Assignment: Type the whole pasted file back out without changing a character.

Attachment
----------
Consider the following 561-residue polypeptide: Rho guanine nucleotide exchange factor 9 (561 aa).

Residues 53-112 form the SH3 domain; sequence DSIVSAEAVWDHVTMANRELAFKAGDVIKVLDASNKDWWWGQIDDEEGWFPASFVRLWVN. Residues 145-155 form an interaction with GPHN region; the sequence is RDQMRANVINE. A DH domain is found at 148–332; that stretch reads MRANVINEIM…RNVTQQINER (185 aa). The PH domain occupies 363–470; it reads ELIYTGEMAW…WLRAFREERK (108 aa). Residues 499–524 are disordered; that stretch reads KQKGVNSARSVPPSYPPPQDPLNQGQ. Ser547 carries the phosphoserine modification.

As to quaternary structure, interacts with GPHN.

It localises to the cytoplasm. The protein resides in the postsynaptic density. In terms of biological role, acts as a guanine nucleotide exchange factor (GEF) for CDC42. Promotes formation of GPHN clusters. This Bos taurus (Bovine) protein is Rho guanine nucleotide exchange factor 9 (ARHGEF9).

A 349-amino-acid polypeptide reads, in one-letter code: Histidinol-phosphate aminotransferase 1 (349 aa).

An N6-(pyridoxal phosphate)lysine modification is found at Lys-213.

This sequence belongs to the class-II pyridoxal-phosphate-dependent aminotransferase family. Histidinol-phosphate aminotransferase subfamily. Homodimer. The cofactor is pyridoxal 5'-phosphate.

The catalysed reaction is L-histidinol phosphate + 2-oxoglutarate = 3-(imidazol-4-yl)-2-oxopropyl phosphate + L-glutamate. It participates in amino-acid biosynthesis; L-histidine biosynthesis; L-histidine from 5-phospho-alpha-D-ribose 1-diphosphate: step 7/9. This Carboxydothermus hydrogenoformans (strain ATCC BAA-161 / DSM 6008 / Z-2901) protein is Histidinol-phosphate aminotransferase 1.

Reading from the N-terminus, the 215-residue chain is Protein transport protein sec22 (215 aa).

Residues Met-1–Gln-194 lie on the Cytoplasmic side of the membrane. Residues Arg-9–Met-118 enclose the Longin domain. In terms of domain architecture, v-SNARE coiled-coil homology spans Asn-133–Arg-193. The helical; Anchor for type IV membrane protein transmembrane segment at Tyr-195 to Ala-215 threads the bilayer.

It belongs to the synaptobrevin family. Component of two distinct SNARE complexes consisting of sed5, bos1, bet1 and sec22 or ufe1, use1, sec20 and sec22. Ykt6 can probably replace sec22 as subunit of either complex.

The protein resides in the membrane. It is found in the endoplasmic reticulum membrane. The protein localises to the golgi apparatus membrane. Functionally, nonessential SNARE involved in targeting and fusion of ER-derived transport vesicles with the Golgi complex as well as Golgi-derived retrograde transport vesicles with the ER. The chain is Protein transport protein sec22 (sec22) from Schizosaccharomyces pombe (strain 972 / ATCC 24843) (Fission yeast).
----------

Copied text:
Consider the following 561-residue polypeptide: Rho guanine nucleotide exchange factor 9 (561 aa).

Residues 53-112 form the SH3 domain; sequence DSIVSAEAVWDHVTMANRELAFKAGDVIKVLDASNKDWWWGQIDDEEGWFPASFVRLWVN. Residues 145-155 form an interaction with GPHN region; the sequence is RDQMRANVINE. A DH domain is found at 148–332; that stretch reads MRANVINEIM…RNVTQQINER (185 aa). The PH domain occupies 363–470; it reads ELIYTGEMAW…WLRAFREERK (108 aa). Residues 499–524 are disordered; that stretch reads KQKGVNSARSVPPSYPPPQDPLNQGQ. Ser547 carries the phosphoserine modification.

As to quaternary structure, interacts with GPHN.

It localises to the cytoplasm. The protein resides in the postsynaptic density. In terms of biological role, acts as a guanine nucleotide exchange factor (GEF) for CDC42. Promotes formation of GPHN clusters. This Bos taurus (Bovine) protein is Rho guanine nucleotide exchange factor 9 (ARHGEF9).

A 349-amino-acid polypeptide reads, in one-letter code: Histidinol-phosphate aminotransferase 1 (349 aa).

An N6-(pyridoxal phosphate)lysine modification is found at Lys-213.

This sequence belongs to the class-II pyridoxal-phosphate-dependent aminotransferase family. Histidinol-phosphate aminotransferase subfamily. Homodimer. The cofactor is pyridoxal 5'-phosphate.

The catalysed reaction is L-histidinol phosphate + 2-oxoglutarate = 3-(imidazol-4-yl)-2-oxopropyl phosphate + L-glutamate. It participates in amino-acid biosynthesis; L-histidine biosynthesis; L-histidine from 5-phospho-alpha-D-ribose 1-diphosphate: step 7/9. This Carboxydothermus hydrogenoformans (strain ATCC BAA-161 / DSM 6008 / Z-2901) protein is Histidinol-phosphate aminotransferase 1.

Reading from the N-terminus, the 215-residue chain is Protein transport protein sec22 (215 aa).

Residues Met-1–Gln-194 lie on the Cytoplasmic side of the membrane. Residues Arg-9–Met-118 enclose the Longin domain. In terms of domain architecture, v-SNARE coiled-coil homology spans Asn-133–Arg-193. The helical; Anchor for type IV membrane protein transmembrane segment at Tyr-195 to Ala-215 threads the bilayer.

It belongs to the synaptobrevin family. Component of two distinct SNARE complexes consisting of sed5, bos1, bet1 and sec22 or ufe1, use1, sec20 and sec22. Ykt6 can probably replace sec22 as subunit of either complex.

The protein resides in the membrane. It is found in the endoplasmic reticulum membrane. The protein localises to the golgi apparatus membrane. Functionally, nonessential SNARE involved in targeting and fusion of ER-derived transport vesicles with the Golgi complex as well as Golgi-derived retrograde transport vesicles with the ER. The chain is Protein transport protein sec22 (sec22) from Schizosaccharomyces pombe (strain 972 / ATCC 24843) (Fission yeast).